Hikers on the Camino de Santiago, walking along a gravel path over rolling green fields beneath a blue sky.
Hikers on the Camino de Santiago. Photography by Les Argonautes

The best multi-day hiking routes around the world

Words by Ollie Horne
Last updated: July 3, 2024

From the Himalayas in the east to the Appalachians in the west, these are the best classic treks in the world

Through-hiking, multi-day treks, classic hiking – call them what you will, but walking from point A to point B in one continuous line over multiple days while carrying all that you need on your back is one hell of a way to live out an adventure. And this is exactly what we are concerning ourselves with here.

Spanning the globe, from the Himalayas in Asia to the Appalachians in the US, we have curated eight of the best classic multi-day hiking routes that every adventure traveller needs to complete at least one of in their lifetime. These vary in length and landscape, with some involving multiple mountain passes and others being relatively flat. Some require a tent to camp along the way, and others can be managed staying entirely in guest houses and mountain refuges. But what all share in common is their natural beauty and uncompromised connection they offer to the country they pass through. Without further ado, here are the best multi-day treks in the world.

A hiking trail follows a river through the Himalays.Prayer flags flutter in the foreground and a white mountain rises in the background.
Left: A hiking trail follows a river through the Himalays. Photography by Manuel Meurisse; Right: Prayer flags flutter in the wind. Photography by Mo Jiaming

Asia

Annapurna Circuit

Where: Himalayas, Nepal
Length: 15-20 days / 160-230 km
Best time to go: Oct-Nov or Apr-May

When choosing a location for a truly epic hike, you can’t beat the tallest mountain range in the world, which is exactly where one of the best multi-day treks can be taken. The Annapurna Circuit is a classic hiking itinerary that loops the Annapurna Massif in Nepal. The route varies in length but typically takes around 15 days to complete, taking in two river valleys and multiple mountain passes. The highest point of the trip is the Thorung La pass, ascending more than 5,416 metres in elevation – so acclimatisation is definitely a consideration for this trip. The typical starting point for the trek is at Besisahar in the Marshyangdi river valley, which is accessible via a seven-hour drive from Kathmandu, and hikers usually stay in a combination of mountain refuges and guest houses during the trek. Encompassing a variety of climates and elevations, from subtropical forests and rice paddies to far-reaching views of 8,000m peaks, there’s a reason the Annapurna Circuit is often considered the best long-distance trek in the world.

Mountains at sunrise in Bhutan.
Mountains at sunrise in Bhutan

Trans Bhutan Trail

Where: Bhutan
Length: 7-36 days / 403 km
Best time to go: Sep-Dec and Mar-May

A newer addition to the classic long-distance trek circuit is the Trans Bhutan Trail, which was inaugurated in 2022. The trail is a restored ancient pilgrimage route that covers the length of the country. Until the 1960s, when roads were first constructed in Bhutan, this was the only way to cross the valleys and villages of the country, and it remains the finest way to experience this remote Himalayan kingdom. The trail is a non-profit initiative and all proceeds from your visit go back into supporting the trail and the communities you visit along the way. The total number of annual visitors to Bhutan is limited and a 200 USD-a-day minimum trip price must be observed, which goes towards your guide (also mandatory) and your accommodation (which usually consists of a combination of guest houses, hotels and campsites for the trek). Hiking the full route will take around a month to complete, so many visitors opt for tackling a portion for a week or two instead. Expect classic Himalayan scenery with distinctive Bhutanese twists, such as fortified dzong settlements, Buddhist temples, stupas and prayer flags flapping in the wind.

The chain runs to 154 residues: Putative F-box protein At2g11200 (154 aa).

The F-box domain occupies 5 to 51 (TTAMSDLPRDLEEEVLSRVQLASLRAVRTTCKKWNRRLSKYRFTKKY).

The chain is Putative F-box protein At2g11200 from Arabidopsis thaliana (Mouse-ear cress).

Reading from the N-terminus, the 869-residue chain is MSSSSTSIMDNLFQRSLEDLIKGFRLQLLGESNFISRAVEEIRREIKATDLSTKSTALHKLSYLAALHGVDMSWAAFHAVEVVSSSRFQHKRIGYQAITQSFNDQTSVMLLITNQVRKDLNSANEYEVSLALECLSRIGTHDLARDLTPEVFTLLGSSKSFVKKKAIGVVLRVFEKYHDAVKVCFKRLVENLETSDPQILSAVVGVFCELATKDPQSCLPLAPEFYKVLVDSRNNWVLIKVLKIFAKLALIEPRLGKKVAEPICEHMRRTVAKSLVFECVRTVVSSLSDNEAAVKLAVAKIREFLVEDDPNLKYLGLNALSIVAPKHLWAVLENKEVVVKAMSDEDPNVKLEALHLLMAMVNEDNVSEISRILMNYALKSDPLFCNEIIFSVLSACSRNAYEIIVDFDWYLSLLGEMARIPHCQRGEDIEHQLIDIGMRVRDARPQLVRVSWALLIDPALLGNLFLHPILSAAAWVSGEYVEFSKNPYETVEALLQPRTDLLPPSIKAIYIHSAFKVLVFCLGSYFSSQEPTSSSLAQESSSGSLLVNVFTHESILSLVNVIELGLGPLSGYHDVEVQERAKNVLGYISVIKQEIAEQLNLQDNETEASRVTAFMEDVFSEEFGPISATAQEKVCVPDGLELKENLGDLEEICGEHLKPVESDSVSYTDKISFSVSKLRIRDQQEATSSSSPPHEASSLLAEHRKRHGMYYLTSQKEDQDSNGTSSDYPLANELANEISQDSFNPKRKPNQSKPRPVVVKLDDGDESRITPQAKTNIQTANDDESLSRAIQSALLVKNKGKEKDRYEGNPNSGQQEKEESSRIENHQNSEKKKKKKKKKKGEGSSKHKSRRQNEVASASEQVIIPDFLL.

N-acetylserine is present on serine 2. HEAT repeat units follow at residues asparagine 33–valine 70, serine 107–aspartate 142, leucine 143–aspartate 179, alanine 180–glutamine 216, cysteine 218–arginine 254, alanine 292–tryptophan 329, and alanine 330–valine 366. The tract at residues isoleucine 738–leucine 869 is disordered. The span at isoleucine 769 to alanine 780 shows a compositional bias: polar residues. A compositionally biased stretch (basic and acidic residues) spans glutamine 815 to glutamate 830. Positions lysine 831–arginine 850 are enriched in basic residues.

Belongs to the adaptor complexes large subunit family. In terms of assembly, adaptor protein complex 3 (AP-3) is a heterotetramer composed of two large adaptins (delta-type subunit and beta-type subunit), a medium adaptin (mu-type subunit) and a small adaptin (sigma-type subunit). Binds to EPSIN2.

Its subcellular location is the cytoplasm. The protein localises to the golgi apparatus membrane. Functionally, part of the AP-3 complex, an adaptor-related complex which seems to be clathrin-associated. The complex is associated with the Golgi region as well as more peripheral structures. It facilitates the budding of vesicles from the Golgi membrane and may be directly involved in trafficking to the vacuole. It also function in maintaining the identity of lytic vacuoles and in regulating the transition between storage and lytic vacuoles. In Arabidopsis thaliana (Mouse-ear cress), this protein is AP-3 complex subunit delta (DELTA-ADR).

Hokkaido East Trail, Japan

Where: Hokkaido, Japan
Length: 14 days / 370 km
Best time to go: Apr-Oct

Japan’s northern island of Hokkaido is well known to skiers for its reliable fresh powder, but the new Hokkaido East Trail, opening in October 2024, is set to position the region as a year-round adventure destination. The new 370km trail will allow visitors to cross three national parks, including the Kushiro Shitsugen National Park (home to Hokkaido’s red-crowned cranes) and Akan-Mashu National Park, home to the Lake Akan Ainu Kotan – one of the key indigenous Ainu settlements on the island. Be among one of the first adventurers to experience Hokkaido via this new route this autumn.

Drift Ice Walk in Shiretoko Park, along the Hokkaido East Trail

Europe

Camino de Santiago, Spain

Where: Spain
Length: 26 days / 780 km
Best time to go: Mar-May or Sep-Oct

Camino de Santiago (the Way of St James) is a vast network of ancient pilgrimage routes that cross the whole of Europe, which coalesce around the tomb of St James (Santiago) in Santiago de Compostela in northwest Spain. The most popular route begins near Biarritz in France before crossing the Pyrenees, traversing the mountains of northern Spain, and arriving in Santiago de Compostela in the west. Unlike the itineraries suggested above, passages of the Camino de Santiago are less mountainous in parts, including the coastal portion of Camino del Norte. However, the main challenge here is completing the entire route in one go, which is no simple undertaking. Many hikers opt instead to tackle it in stages, completing the entire hike over successive trips. There are numerous other tributaries that join the main route, owing to how the route developed over centuries from different pilgrimage origins, allowing you to customise your adventure as you please. The main route becomes busy in mid summer, so opt for the shoulder seasons for cooler temperatures and fewer crowds.